Starr King School — the next generation

“Starr King School — the next generation.” That’s how I’ve been referring to the school’s next phase of strategic growth and development.

Our abiding mission is clear: educating people for Unitarian Universalist ministries and for progressive religious leadership for society. Our modes for fulfilling that mission are being re-designed through a comprehensive process of evaluation and planning. Over the course of the next several months we will be refining our plans for a new approach to theological education and we expect to be able to unveil our re-designed educational model in the spring of 2008.

The new approach will have positive advantages for students and for the excellence of education that they can receive through Starr King. Starr King will become a school with moveable walls — people can study “at” Starr King from their computer at home, in local churches across the country, in community settings around the globe, and in Berkeley.

The Starr King learning community will become multi-local. We will maintain a center in Berkeley for residential study, but students will be engaged in multiple sites of learning, while remaining connected to one another and to the faculty through the use of new educational technologies and opportunities for the whole learning community to gather for shared intensives one or two times each year.

As we refine this new design, we will be working to assure that our core values inform the new approach.

It will embody Unitarian Universalist values in the way we do education, as well as in the content of our curriculum.

It will be grounded in the importance of congregational life and oriented to ministries that touch the heart, enliven the mind, heal the soul, solace the brokenhearted, and advance justice for the oppressed.

It will give special emphasis to advancing our Unitarian Universalist commitments to the “journey towards wholeness” — to education that promotes wholeness and liberation, counters oppressions, and prepares leaders who for the work of creating just and sustainable communities.

It will make multi-faith engagement and understanding foundational to our curriculum.

It will be oriented to the preparation of religious leaders from diverse, progressive faiths along with Unitarian Universalists.

It will carry forward Starr King’s long heritage of education that is personally transforming for our students, and socially relevant to the issues of the day and the challenges of the future.

It will offer a radical yes to each person’s gifts and calling, and empower agency, creativity, and responsibility within the interdependent web of life.

How are we going about this redesign? We currently have six sub-committees at work on Curricular Goals, Curricular Vehicles, Faculty, Students, Resources, and Planning/Evaluation. Each subcommittee includes faculty, student, trustees, and graduates of the school. The Steering Committee for this work is co-chaired by David Dezern (director of faculty services) and myself, and committee members are Tom Disrud (chair of the board), Betty Jeanne Rueters-Ward (M.A.S.C. student), Makanah Morris (vice-chair of the board), Ibrahim Farajajé (director of Starr King’s Luce Project for Multi-Religious Theological Education), Michelle Favreault (adjunct faculty and graduate), and Dorsey Blake (acting dean of the faculty).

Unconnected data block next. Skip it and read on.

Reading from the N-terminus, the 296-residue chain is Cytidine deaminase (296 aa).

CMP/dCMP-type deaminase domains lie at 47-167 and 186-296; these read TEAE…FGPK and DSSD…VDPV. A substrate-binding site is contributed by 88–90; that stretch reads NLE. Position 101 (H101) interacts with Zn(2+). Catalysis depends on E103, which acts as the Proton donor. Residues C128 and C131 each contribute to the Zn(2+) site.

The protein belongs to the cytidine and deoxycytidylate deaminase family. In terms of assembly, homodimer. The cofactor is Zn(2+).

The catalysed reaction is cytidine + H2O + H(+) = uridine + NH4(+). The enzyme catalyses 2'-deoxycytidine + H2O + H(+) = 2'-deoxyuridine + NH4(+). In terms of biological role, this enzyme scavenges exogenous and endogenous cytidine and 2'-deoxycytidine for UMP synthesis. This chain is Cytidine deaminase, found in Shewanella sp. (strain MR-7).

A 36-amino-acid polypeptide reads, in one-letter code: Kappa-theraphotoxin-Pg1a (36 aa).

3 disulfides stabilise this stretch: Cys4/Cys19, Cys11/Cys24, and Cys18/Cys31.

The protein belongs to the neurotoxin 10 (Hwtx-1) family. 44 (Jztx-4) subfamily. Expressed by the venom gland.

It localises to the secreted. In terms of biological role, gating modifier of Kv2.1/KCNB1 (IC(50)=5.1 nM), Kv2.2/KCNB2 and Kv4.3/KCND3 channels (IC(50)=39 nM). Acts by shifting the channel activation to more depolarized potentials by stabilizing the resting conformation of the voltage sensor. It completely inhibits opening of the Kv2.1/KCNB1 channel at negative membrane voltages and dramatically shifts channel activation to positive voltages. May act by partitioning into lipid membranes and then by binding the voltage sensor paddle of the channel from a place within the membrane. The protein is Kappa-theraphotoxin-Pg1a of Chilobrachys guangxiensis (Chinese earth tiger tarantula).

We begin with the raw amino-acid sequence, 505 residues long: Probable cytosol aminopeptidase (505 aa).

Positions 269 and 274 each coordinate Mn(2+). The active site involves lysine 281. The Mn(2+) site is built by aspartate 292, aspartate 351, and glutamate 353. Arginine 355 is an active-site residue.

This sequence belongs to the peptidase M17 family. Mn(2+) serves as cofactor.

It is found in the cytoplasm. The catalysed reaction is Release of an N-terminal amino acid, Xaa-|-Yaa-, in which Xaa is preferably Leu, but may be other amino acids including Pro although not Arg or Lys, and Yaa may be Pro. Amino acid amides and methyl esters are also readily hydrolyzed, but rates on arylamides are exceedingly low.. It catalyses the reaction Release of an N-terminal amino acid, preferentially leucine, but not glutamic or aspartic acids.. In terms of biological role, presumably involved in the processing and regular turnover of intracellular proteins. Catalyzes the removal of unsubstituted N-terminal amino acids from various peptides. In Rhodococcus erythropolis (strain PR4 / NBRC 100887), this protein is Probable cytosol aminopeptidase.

We have two professional consultants assisting the school — Dr. Vic Klimoski, an expert in online education and faculty development and Chuck Sizemore, an expert in fundraising. Our redesign process includes evaluation of our current approaches, and re-imagining of every dimension of the school’s life. It is coordinated with our ten-year self-assessment in light of the Association of Theological School’s accreditation standards and will culminate in a strategic plan for the school, along with an accreditation visit from the ATS.

Through our redesigned educational model, Starr King will be able to serve a greater number of Unitarian Universalists who wish to receive a UU theological education and could do so if sufficient flexibility were available to them. Our new approach will make a Starr King education more effective and more accessible for those who cannot afford the expense of uprooting themselves and their families to move to Berkeley for three or four years of a traditional residential seminary program.

Beyond Unitarian Universalist students, this model will allow Starr King to be an excellent choice for progressive people from a diversity of faiths who would benefit from education at a seminary such as ours that is explicitly committed to multi-faith understanding, and to education that counters oppressions and promotes just and sustainable community.

Stay tuned! As we move forward with our redesign we will be contacting graduates, donors, denominational leaders, and friends of the school for input on a wide range of assessment and planning issues. If you hear from us with a request to respond to a survey, participate in a focus group, offer your perspective, or contribute your expertise, please say yes and help us chart our course. If you have thoughts you’d like to share with me, please be in touch — my phone number and email are below.

With Peace,
Rebecca Parker

510 845 6232 ext. 112
rparker@sksm.edu